New cooperation to bring energy to rural Afghanistan

Aug 11, 2011

A shop linked to the electricity grid in Bazarak, Panjshir. (Photo: Heidi Carrubba)

An Indian technology innovator will support efforts in Afghanistan to extend the reach of the national electricity grid beyond its current urban focus.

The Energy and Resources Institute (TERI), headquartered in New Delhi, has reached an agreement with Afghanistan’s Ministry of Rural Rehabilitation and Development to advise on solutions for bringing energy to the majority of the rural population.

The agreement between TERI and the Ministry was reached earlier this year under an initiative by the United Nations Development Programme (UNDP) which drew on its network of experts to find a partner that could provide the assistance required.

“Any development has to be driven by the provision of energy,” said TERI Director-General Rajendra K. Pachauri,  who won the 2007 Nobel Peace Prize along with former United States Vice-President Al Gore for their work on environmental issues.  “Whatever we do has to be sustainable.”

TERI has extensive experience in energy projects, such as in India where more than 80 million people have gained access to electricity in the past five years.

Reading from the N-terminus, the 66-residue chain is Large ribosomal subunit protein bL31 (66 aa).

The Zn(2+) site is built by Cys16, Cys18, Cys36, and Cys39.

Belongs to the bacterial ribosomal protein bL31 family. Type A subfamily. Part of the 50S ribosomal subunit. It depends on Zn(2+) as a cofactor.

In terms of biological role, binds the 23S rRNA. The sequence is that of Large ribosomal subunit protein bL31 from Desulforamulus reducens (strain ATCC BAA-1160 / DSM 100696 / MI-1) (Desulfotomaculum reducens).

While Afghanistan has never had power coverage for much more than one-fifth of its population, decades of war and natural disasters have left only 15 percent of the country connected to the electricity grid. Nearly 80 percent of the population lives in rural areas.

UNDP’s rural development projects – which have worked to improve agricultural productivity and commerce through, for example, repairs to damaged roads and irrigation canals - have already brought electricity to more than 10,000 homes.

Alternative energy projects, including micro-hydropower plants, have brought power to 97,897 people who use it for lighting, communications and running business.

The TERI and UNDP collaboration will also prioritize renewable sources in national energy planning.

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